Mexico Nissan defends Tsuru after testers call it dangerous
MEXICO CITY (AP) — Nissan's Mexico subsidiary is defending the 1990s-era Tsuru compact car that it sells in Mexico after testers called it dangerous.
The warning came in a new study by the Latin New Car Assessment Program, known as Latin NCAP.
The Tsuru got zero stars in crash tests. The study says that "for most of the years analyzed, the Nissan Tsuru experienced the highest fatality score" of any vehicle sold in Mexico.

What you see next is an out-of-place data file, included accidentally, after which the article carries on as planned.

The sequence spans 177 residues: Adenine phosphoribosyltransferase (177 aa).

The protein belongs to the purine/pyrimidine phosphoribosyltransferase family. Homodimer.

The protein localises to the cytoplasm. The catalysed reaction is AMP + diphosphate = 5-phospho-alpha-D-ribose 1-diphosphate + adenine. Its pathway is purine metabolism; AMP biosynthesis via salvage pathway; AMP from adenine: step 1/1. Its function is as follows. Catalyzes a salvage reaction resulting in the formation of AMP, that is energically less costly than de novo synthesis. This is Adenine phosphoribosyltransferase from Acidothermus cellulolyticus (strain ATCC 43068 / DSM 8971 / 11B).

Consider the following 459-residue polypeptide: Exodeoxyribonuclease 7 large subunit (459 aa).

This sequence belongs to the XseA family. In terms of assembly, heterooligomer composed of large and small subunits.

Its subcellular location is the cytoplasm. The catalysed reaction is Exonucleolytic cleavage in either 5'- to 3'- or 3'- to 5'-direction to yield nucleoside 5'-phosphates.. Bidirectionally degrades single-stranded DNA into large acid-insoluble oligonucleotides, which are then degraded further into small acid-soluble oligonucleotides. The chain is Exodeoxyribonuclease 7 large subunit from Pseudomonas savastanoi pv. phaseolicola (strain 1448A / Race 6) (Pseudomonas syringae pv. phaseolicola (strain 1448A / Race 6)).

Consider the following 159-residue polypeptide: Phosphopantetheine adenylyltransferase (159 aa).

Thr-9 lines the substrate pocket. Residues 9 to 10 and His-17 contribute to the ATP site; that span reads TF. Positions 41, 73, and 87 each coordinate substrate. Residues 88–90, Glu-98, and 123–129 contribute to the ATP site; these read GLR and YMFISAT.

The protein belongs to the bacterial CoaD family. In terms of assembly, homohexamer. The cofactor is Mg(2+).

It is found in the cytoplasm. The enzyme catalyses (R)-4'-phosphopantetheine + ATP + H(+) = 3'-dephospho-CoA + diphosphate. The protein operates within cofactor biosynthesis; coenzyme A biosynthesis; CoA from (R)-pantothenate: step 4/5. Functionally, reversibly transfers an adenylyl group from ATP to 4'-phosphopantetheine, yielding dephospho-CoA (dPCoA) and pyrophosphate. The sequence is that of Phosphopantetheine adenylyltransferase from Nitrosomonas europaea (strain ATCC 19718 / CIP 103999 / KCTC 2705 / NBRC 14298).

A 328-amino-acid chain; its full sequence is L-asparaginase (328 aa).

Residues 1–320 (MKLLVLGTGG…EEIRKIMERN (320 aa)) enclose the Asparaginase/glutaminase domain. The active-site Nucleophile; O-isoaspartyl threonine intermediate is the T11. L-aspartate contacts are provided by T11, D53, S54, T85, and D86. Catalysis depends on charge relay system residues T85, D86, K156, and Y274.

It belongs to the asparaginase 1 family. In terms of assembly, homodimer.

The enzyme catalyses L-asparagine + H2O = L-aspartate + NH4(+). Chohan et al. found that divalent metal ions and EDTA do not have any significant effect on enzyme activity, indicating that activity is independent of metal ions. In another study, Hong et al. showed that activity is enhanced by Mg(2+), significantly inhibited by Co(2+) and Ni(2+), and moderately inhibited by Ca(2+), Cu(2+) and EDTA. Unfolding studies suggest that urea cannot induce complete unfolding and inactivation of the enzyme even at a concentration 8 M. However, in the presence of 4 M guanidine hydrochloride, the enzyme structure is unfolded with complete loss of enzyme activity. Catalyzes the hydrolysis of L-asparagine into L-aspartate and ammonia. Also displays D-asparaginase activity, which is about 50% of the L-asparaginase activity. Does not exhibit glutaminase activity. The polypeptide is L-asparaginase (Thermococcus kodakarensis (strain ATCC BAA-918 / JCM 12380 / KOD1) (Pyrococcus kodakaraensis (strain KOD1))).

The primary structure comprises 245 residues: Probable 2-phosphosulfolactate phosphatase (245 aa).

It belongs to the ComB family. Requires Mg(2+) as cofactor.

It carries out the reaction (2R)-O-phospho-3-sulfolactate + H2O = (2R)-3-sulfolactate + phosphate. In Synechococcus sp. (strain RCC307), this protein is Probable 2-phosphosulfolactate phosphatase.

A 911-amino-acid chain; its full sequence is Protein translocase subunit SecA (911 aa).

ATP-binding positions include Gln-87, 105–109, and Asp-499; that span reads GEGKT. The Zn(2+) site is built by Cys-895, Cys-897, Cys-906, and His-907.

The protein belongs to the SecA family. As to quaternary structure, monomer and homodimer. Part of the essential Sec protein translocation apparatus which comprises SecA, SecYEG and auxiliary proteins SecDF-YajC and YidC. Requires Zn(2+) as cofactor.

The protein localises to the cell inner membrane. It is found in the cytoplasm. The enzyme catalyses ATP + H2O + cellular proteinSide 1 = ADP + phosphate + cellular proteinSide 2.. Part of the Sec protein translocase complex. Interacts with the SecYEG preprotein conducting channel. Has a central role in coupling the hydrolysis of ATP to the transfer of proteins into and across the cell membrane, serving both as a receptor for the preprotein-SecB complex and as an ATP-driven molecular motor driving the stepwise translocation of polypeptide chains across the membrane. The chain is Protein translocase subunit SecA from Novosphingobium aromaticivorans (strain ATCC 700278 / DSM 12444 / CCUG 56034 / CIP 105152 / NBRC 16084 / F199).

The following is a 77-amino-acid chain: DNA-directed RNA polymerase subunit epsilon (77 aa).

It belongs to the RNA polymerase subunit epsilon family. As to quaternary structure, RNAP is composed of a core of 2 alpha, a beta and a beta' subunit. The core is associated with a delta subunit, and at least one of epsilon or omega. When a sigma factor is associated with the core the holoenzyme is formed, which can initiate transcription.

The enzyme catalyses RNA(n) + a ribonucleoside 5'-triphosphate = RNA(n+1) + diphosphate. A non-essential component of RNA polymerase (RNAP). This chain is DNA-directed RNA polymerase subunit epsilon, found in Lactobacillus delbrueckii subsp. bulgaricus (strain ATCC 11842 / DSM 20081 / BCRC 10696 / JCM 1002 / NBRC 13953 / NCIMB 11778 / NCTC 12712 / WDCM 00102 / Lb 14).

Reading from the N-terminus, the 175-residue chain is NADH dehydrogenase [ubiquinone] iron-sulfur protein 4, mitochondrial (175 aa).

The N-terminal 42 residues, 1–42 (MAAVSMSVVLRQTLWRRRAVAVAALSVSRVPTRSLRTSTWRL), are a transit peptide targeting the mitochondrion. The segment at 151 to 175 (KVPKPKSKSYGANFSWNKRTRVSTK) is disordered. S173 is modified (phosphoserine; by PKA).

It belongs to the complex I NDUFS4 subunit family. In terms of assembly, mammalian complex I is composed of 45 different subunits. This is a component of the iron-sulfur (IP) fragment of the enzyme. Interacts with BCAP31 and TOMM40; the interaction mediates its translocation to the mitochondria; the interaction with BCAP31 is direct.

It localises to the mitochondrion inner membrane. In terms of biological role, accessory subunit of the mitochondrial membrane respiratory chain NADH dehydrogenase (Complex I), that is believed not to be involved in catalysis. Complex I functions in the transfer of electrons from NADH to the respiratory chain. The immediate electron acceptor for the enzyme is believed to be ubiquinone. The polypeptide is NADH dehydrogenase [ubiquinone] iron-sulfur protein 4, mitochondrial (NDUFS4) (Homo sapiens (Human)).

Nissan said Monday that the Tsuru "meets the safety regulations in the markets where it is sold."
The Tsuru has no standard air bags. Mexico's auto regulations require cars to have little more than brakes, tires and rear-view mirrors.
Latin NCAP says the model is sold in parts of Asia, Africa, the Middle East and Central and South America.